As we say farewell to the summer and hello to the onset of winter, our thoughts are already turning to next season.
It is fantastic to be able to report that the British Masters – featuring some of the world’s best players – will be in the region around this time next year thanks to Lee Westwood, Close House, the European Tour and Sky Sports.
Far too few tour events make their way this far north, despite the magnificent courses, facilities and enthusiastic supporters we have here. To have so many familiar faces staying and playing in Northumberland is a great opportunity to show those who make the decisions what this region has to offer.
The Ryder Cup proved to be a big disappointment for Westwood, and Yorkshiremen Danny Willett (bet he had something to say to his brother) and young Matthew Fitzpatrick but at least they were there to take part in what was an enthralling contest, deservedly won by the US.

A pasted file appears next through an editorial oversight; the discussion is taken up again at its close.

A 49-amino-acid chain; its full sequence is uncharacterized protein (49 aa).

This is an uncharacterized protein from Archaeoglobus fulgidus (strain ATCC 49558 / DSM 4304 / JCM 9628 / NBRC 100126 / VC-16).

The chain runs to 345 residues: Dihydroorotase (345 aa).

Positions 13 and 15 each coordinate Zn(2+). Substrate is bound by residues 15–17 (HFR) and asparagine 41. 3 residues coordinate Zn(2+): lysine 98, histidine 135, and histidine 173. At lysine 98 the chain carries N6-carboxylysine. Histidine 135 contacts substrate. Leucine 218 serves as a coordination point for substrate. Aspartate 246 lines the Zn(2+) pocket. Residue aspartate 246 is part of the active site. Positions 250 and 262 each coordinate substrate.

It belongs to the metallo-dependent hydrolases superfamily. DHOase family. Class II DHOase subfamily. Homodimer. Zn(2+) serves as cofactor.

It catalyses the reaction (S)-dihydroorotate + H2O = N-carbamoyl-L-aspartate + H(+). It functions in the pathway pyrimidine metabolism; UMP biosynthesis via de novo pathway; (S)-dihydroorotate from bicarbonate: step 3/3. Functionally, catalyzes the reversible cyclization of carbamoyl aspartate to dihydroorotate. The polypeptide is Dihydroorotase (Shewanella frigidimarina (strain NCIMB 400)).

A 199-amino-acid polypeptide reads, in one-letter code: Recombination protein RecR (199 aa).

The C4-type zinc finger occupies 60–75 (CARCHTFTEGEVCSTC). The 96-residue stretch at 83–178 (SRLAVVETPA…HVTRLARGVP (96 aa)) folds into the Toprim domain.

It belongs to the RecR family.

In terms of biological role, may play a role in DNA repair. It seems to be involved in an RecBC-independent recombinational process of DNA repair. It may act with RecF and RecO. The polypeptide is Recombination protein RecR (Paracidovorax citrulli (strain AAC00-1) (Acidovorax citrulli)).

Speaking of familiar faces, Briony Bayles just can’t keep herself out of Northern Golfer. Having won the St Andrews Junior Ladies Open and featured on the front cover last month, the teenager has won our Junior Champion of Champions event. It proved to be a great day at Chester-le-Street, bringing together some of the best young talent from clubs across the region – congratulations to Briony.
She and her fellow competitors got to see the extensive changes going on at Chester-le-Street first-hand and you can find out what is happening to the course on page 28.
We are also delighted to be able to reflect on the success of Chris Paisley, who came so close in the Italian Open but did more than enough to secure his card. A particularly nice touch comes from the man who founded the Northumberland Junior Golf Association – of which Chris is a graduate – who sent in a letter of congratulations. Read what Chris Robinson has to say in From the Bunker.
Meanwhile, Paisley joins our own Alan Hedley in paying tribute to the King – Mr Arnold Palmer – who passed away in September. Mr Palmer is credited with bringing golf to the masses, arguably setting the wheels in motion to make the game what it is today. Thanks Mr Palmer.